Let me be the first to tell you right now, right here in this week’s column, that is costing any resort still making snow a chunk of change.  You probably don’t realize but there are some resorts that have an electric bill that stretches out seven figures, not counting the decimal point.  Can you imagine getting that type of bill in your mailbox once a month during the winter. I don’t know about you but our family budget couldn’t handle that expense.  I really don’t think many skiers or snowboarders, unless they have a connection to the industry, truly understand just what it means to a resort’s operating budget to make snow in March.

Taking that huge expense into account, every skier, snowboarder and snowtuber out there who is still wanting to play outside this winter (and not cut grass) should appreciate every manmade snowflake that has been falling since late last week.  If you were able to play on the snow this past weekend or if you are going to make one more trip to your favorite resort in the days to come, I hope you understand it is because of the work of you friendly snowmaker and the resort management that bit the bullet and kept making snow.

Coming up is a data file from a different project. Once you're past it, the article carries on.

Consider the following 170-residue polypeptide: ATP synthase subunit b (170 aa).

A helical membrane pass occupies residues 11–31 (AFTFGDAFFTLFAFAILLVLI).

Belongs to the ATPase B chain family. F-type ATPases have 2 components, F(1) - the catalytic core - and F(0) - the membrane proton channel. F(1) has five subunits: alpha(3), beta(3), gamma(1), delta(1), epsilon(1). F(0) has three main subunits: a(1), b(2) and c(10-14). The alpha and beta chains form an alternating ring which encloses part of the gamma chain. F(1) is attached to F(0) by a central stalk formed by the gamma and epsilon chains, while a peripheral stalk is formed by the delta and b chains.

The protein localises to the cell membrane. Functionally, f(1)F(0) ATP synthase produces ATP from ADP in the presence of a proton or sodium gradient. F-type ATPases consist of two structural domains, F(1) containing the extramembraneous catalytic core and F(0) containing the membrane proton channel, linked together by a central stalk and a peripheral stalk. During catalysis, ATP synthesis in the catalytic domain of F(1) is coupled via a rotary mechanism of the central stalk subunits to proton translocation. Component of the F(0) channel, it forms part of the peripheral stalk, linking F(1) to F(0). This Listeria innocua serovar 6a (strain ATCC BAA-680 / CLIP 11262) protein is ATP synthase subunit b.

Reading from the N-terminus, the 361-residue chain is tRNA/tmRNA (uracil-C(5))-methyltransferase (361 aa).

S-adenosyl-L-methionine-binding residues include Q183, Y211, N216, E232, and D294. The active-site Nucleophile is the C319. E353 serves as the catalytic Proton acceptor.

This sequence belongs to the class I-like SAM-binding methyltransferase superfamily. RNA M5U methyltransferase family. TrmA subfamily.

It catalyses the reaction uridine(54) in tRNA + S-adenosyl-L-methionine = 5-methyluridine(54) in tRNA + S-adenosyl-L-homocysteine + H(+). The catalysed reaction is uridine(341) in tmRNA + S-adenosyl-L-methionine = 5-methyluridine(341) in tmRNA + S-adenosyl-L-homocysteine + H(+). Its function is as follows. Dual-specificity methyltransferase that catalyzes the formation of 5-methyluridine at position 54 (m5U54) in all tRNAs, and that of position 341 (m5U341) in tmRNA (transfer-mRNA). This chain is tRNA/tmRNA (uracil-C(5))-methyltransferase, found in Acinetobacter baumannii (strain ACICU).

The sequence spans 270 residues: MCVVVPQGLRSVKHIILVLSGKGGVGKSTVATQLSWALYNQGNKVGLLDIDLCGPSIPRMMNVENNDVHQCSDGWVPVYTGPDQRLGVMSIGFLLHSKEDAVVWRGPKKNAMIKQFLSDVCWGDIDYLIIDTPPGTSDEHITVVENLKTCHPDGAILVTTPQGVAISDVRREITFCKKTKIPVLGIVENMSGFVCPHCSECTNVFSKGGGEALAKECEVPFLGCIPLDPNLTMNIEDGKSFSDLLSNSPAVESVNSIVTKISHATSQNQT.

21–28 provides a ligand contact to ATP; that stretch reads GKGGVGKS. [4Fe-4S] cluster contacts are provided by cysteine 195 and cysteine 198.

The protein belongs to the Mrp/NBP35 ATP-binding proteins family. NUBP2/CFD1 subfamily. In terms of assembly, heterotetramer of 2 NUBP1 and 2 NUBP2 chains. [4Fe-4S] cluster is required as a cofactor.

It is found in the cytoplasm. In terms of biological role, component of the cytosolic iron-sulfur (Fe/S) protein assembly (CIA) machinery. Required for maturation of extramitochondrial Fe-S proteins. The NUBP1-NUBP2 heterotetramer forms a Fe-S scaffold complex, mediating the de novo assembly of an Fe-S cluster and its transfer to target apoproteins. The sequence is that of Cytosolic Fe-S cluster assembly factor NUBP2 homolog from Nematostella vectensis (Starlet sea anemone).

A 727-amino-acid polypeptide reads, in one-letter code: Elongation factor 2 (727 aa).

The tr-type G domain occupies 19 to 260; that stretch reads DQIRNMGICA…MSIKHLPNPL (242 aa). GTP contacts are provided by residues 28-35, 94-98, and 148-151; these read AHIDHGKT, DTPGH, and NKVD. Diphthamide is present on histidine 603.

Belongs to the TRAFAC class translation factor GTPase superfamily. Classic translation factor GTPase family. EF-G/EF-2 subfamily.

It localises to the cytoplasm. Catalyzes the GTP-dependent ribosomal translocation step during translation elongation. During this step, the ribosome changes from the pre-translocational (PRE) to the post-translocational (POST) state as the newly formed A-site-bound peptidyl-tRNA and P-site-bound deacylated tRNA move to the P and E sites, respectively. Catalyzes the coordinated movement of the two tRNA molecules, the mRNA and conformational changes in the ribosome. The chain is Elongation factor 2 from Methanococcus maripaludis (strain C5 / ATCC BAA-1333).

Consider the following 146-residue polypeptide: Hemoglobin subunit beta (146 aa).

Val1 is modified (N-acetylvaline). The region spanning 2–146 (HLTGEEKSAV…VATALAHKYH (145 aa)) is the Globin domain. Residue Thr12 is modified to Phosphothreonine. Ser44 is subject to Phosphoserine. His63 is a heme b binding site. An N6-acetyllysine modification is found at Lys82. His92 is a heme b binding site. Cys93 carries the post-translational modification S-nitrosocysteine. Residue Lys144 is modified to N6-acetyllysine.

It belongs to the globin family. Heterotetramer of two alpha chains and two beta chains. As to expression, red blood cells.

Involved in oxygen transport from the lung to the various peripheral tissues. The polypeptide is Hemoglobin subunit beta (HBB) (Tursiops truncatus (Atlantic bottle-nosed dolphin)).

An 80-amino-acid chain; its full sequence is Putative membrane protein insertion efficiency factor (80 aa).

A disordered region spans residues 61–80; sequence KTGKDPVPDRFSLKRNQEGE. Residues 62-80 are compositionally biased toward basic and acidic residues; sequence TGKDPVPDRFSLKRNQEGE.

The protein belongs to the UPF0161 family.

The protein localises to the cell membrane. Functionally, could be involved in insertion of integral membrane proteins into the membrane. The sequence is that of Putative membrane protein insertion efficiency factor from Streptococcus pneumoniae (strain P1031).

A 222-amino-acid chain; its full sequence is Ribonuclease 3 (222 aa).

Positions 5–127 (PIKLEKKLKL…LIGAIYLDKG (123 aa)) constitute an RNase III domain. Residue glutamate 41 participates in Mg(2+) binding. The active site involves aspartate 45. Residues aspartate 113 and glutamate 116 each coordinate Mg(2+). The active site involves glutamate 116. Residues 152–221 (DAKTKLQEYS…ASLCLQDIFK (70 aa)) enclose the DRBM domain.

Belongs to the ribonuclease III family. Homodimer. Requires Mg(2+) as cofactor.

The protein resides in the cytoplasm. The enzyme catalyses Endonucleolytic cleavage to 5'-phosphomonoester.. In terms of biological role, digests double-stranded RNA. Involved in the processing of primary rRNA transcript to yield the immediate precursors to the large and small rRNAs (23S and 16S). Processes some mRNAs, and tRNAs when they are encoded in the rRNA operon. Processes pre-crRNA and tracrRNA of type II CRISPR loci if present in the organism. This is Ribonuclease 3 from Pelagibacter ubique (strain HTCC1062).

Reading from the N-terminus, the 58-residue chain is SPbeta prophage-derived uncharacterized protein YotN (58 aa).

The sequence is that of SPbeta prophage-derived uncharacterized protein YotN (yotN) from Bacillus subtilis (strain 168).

I have been talking a lot about the snowmakers and what they have been doing to provide a product on the slopes this year, without much help from Mother Nature, but it’s really a team effort.  That other snowmaking component I haven’t mentioned yet are the groomers at every resort in the southeast region.  If you skied or snowboarded in late January or February you probably saw piles of snow, in some cases that I saw, over 20-feet high.  That snow was piled to be used when the temperatures rose and the snowmaking guns had to be turned off.  When the snowguns weren’t operating and the temperatures were rising, the groomers would cut into those piles of snow and push the snow to wherever it was needed to cover the slopes and make it fun for everyone.  There were times that the edges of the slopes were a little rough, but there was plenty of snow down the middle of the slope.